Here’s just one example of how its influence passed through various people to me. John Gardner, 1958 Iowa Writers Workshop graduate, wrote The Art of Fiction, championed by one of my professors as the authoritative volume on how to write. It’s really good in many ways. I love his concept of fiction being a “vivid and continuous dream.” But there are certain Rulez in the book that limit the types of stories that can be told.

John Gardner inspired Raymond Carver, another student of the Iowa Writers Workshop (1963-1964), and Raymond Carver was a leader in “minimalist” writing, which was in favor during my undergraduate years. He’s a great writer. My favorite: his story “A Small, Good Thing.” But minimalism leaves out a lot of things — language, intrusions by the narrator, and commie politics. How much of that was influenced by the Iowa Writers Workshop of the 1960s?

It would be an overstatement to say that Gardner and Carver took anti-communist propaganda whole cloth and passed it on. (We’ll leave that to John Irving, graduate of the late 1960s, who according to Wikipedia wrote, “This is Marxism. It’s leveling everything by decimating what works … It’s that vindictive ‘We’ve suffered, and now we’re going to take money from your kid and watch you squirm’… There’s a minority which is an open target in this country which no one protects, and that’s rich people”)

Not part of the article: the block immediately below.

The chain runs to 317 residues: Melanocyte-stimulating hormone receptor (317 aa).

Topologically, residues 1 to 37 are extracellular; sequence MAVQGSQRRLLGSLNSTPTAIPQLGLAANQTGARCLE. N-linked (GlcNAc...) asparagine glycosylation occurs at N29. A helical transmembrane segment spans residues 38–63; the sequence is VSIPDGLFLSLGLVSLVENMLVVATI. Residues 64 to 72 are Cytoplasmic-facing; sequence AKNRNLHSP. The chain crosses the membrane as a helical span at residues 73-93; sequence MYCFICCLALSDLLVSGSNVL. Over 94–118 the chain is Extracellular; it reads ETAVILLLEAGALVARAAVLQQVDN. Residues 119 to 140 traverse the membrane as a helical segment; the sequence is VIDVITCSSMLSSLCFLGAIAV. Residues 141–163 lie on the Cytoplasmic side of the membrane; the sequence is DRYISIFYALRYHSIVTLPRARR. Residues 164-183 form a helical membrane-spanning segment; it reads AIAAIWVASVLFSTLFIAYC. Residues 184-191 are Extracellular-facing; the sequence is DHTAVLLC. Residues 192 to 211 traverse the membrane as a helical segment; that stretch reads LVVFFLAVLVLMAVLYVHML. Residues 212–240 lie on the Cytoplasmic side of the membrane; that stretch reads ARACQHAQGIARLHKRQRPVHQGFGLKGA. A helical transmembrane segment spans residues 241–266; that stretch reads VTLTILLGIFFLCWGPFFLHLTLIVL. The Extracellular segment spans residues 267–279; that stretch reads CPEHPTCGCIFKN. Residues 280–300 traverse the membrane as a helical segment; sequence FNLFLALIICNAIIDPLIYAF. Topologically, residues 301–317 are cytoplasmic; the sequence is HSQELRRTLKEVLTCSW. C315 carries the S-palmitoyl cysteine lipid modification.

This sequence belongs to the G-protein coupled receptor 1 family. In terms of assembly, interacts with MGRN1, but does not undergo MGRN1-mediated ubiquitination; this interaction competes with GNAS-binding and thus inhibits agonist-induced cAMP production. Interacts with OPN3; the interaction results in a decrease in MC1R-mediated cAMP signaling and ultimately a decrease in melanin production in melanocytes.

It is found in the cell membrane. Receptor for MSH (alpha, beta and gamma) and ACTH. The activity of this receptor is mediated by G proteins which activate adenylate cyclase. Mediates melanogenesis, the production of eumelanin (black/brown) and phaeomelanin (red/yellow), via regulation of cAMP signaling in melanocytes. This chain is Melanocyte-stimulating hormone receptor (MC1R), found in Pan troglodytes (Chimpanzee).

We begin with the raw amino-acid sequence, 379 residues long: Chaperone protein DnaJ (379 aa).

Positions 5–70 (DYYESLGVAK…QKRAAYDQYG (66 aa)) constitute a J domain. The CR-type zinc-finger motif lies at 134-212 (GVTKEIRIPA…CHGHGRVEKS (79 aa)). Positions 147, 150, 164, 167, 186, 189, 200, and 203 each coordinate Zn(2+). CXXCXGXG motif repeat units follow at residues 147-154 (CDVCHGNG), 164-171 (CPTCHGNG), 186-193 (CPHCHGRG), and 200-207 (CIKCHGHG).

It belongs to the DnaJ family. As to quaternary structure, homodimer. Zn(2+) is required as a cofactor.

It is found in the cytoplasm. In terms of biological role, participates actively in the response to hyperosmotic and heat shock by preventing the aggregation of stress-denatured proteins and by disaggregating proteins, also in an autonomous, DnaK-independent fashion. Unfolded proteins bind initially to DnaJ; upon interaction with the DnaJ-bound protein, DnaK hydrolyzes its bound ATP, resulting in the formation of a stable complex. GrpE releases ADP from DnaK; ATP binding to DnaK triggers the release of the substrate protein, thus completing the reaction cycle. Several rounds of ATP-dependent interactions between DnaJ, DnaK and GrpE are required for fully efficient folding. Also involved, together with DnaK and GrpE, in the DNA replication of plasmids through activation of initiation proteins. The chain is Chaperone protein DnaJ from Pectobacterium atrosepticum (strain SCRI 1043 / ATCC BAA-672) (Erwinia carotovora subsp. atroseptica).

No, this is only influence, and one influence among many. But it passes on from writer to writer, from institution to institution, and its ripples will be felt for years to come.

Is our writing curriculum broken?

Preschool. My son started to write, exuberantly, exultantly.

Kindergarten. More fun with words.

First grade. Chugging along.

Second grade. Dead stop.

What happened? What changed?

We need to know that because it’s not just my son. It’s a lot of kids. It’s a lot of adults. How many people do you know who say, “I can’t write,” or “I’m a bad writer”? How many people do you know who are ashamed to share their writing with other people? What happened to their confidence?

I have two theories. First, when writing began to be graded and evaluated, suddenly it became a Thing you could Fail At. And second, the way grammar and spelling is taught makes writing Ever More Perilous.

Anybody else have any theories?

The sad and frustrating thing about my son is that he’s an advanced learner with just amazing creativity and depth of analysis. You can hardly see any of that from his writing.

He’s been making a ton of improvement in third grade. But you know what I wish? I wish it wasn’t graded at all. Or rather, I wish it was graded on the number of words and nothing else. Or the amount of time he sat and worked steadily, rather than staring off into space with who-knows-what going through his head.

In short, ideally, I would love to have a complete overhaul of writing curriculum. And to throw out some of the Common Core standards as being actively harmful to kids.

Short of that, what should I do???